Doctors in Dallas, Texas, continue to monitor the recovery of two-year-old twins from Egypt, who were joined at the head until surgeons separated them in a two-day operation that ended Sunday. The two little boys will remain in a drug induced coma for the next day or two, in order to allow their cranial tissue to heal.

Speaking to reporters at the Children's Medical Center in Dallas, Doctor James Thomas, chief of Critical Care Medicine, described the twins' condition as "truly remarkable."

He said both Mohammed and Ahmed Ibrahim remain asleep in a barbiturate-induced coma, to promote healing from the operation. Dr. Thomas said surgeons are monitoring the twins for signs of brain swelling or infection, and will slowly bring them out of the coma in the coming days. "The plan, as it stands now, is probably, in the next two-and-a-half to three days, to begin to decrease the dose of [medication] and see how they respond. If they respond favorably, then we would continue to drop the dosing of that medication," he said.

Keeping the boys in a coma with barbiturate also produces complications. Doctor Thomas said other drugs must be used to keep the patients' blood pressure from falling too far. "The barbiturate that is used to put them into a drug-induced coma actually decreases the ability of the heart to pump as strongly as it would, and so the [other] medication is used to counteract it, it allows the heart to pump more strongly," he said.

Doctors will not be able to fully evaluate the success of the operation, until both boys are awake and can respond to tests. One concern is that the delicate operation to separate their brains could result in some neurological damage to one or both of them.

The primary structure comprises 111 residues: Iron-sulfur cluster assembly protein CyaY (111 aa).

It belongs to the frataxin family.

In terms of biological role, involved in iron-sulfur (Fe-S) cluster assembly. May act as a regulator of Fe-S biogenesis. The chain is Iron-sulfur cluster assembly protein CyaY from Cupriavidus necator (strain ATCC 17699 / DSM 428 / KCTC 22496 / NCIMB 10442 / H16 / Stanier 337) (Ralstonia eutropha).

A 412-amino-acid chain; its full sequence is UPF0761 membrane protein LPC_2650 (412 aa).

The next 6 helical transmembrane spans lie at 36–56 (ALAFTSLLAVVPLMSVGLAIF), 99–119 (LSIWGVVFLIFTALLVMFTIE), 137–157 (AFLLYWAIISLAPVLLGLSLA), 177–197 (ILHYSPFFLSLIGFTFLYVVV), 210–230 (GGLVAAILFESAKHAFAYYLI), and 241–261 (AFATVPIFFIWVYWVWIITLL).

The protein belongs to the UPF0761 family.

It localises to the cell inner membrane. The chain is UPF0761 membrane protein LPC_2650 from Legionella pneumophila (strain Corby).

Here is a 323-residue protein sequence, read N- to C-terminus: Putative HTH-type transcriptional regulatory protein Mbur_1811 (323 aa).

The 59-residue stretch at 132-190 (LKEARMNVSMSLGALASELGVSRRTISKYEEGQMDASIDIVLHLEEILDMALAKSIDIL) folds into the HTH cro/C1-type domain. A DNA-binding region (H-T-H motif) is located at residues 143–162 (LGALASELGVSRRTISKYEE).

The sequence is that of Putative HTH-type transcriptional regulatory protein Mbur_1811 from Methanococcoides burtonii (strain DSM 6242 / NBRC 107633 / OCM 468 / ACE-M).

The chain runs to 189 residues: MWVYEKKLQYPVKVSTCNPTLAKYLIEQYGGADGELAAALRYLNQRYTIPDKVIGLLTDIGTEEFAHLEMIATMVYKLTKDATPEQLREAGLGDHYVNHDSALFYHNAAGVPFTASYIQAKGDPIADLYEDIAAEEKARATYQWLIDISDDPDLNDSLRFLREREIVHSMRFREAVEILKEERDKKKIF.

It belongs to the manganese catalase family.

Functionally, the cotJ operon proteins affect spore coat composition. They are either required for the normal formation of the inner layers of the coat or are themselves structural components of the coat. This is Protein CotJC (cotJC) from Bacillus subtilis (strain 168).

Doctor Thomas said both parents have been close to the boys and the medical team during the procedure, and that both mother and father are in good spirits.

The two boys were born joined at the top of their heads in a small village 800 kilometers south of Cairo in June 2001. Since June of last year, they have been living in Dallas, so doctors could study them closely.

The effort to separate them was sponsored by the Dallas-based Cranial-Facial Foundation, a non-profit group that assists children with deformities of the head. Around 60 medical professionals, including neurosurgeons and plastic surgeons, donated their time and expertise to the effort. The operation to separate the twins took 26 hours and was followed by several hours of work to restore their skulls and close their wounds.